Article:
Next, Miss Havisham tells Pip to love Estella even if she tears his heart to pieces. The word "tear" suggests a sharp, sudden, and brutal wound; her fianc breaks the engagement so close to the wedding that indeed, it is sudden and heartbreaking. Not only does her fianc "tear her heart to pieces," but in breaking off the engagement, Miss
Havisham is torn from the world she knows. She never ventures outside again, and she is torn from her happy youth. All of this happens at twenty past nine: the time when, for Miss Havisham, the world as she knows it ends. Although in a somewhat different fashion, Pip is also torn from the world he knows when he learns of his "great expectations." It is ironic that Miss Havisham was torn from her world by the companion of the man who tore Pip from his. Miss Havisham also tells Pip that the tear in one's heart only tears deeper over time. Pip understands this concept; with each passing day and year, he feels increasingly dejected because Estella does not love him. Miss Havisham
is still the heartbroken woman that she was some sixty years ago- she simply covers her sorrow with a mask of indifference and callousness. After all of her years in Satis House, her wounds only worsen- she still feels the pain of that one morning at twenty past nine.
One can get a glimpse into the life and character of Miss Havisham through this text. Miss Havisham was used, wounded, and will never be whole again; she instills her desire for revenge in Estella, and Estella seems to be succeeding in playing with Pip's mind. To avenge her failed marriage, she uses Estella to break Pip's heart. Ill tell you what real love is. It is blind devotion, unquestioning self-humiliation, utter submission, trust and belief against yourself and against the whole world, giving up your whole heart and soul to the smiter-as I did! (231)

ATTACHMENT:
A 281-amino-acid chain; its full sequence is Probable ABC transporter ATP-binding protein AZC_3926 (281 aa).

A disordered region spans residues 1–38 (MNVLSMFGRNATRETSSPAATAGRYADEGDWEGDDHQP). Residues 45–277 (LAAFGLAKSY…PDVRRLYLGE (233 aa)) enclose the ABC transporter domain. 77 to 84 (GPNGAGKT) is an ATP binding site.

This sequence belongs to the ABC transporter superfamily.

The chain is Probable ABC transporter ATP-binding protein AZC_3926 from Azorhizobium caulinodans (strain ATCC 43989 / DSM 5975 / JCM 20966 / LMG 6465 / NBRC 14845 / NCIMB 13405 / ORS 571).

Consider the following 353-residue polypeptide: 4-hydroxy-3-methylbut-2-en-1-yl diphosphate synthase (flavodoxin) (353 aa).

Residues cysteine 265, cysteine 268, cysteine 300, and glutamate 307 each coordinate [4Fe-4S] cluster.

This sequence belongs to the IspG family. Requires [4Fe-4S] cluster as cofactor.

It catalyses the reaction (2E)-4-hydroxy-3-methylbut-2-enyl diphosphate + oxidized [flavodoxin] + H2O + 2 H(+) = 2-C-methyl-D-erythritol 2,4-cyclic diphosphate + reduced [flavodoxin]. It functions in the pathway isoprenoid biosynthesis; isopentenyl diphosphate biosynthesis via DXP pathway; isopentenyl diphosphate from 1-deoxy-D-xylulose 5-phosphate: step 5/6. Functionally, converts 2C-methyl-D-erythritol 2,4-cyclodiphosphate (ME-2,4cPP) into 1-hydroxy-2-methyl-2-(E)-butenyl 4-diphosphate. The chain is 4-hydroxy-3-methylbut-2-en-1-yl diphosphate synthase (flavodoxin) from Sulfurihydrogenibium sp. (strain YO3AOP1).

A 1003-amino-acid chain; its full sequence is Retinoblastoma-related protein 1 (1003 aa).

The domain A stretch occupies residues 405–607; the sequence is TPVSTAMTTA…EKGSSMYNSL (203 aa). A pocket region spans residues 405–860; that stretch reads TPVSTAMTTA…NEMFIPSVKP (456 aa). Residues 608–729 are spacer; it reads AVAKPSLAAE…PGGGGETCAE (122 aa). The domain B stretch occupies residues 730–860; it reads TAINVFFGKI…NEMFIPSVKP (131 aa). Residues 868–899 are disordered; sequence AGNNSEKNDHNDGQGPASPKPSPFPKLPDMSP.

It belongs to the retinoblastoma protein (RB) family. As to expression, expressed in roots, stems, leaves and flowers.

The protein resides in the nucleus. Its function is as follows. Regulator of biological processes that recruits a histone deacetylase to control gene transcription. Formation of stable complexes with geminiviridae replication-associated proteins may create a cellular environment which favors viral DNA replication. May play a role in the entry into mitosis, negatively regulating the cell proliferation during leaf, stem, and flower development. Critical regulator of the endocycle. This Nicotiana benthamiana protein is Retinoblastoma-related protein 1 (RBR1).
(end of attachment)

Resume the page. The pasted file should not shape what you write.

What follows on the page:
A turning point in the story is when Miss. Havisham and Estella begin to argue. Estella shows a lack of attention and has a cold attitude toward Miss Havisham. Are you tired of me? Speak the truth, you ingrate! You are tired of me. (294) This is the first burst of true emotion we see from Miss Havisham toward Estella. Throughout the book we see how she interacts with Pip and how she wants Estella to treat him but never toward one another. O, look at her, look at her! Look at her so hard and thankless, on the hearth where she was reared! Where I took her into this wretched breast when it was first bleeding from its stabs, and where I lavished years of tenderness upon her! (295) Miss Havishams inability to realize that she has raised Estella to be hard and thankless is a part of her personality that is a part of her failure to move on from her fiance and devastation. She is letting out her anger on Estella when her heart was first bleeding she thought she was showing Estella tenderness rather she was creating a version of the person she wishes she could become after this heartbreak.
Miss Havishams character is detrimental to the story because without knowing her past we would not understand why Estella is the way she is toward Pip and men. Also Pip would never feel as if he wanted to be better and never be content with who he is. She impacts other characters with her odd and exocentric qualities in ways she does not even realize she possesses.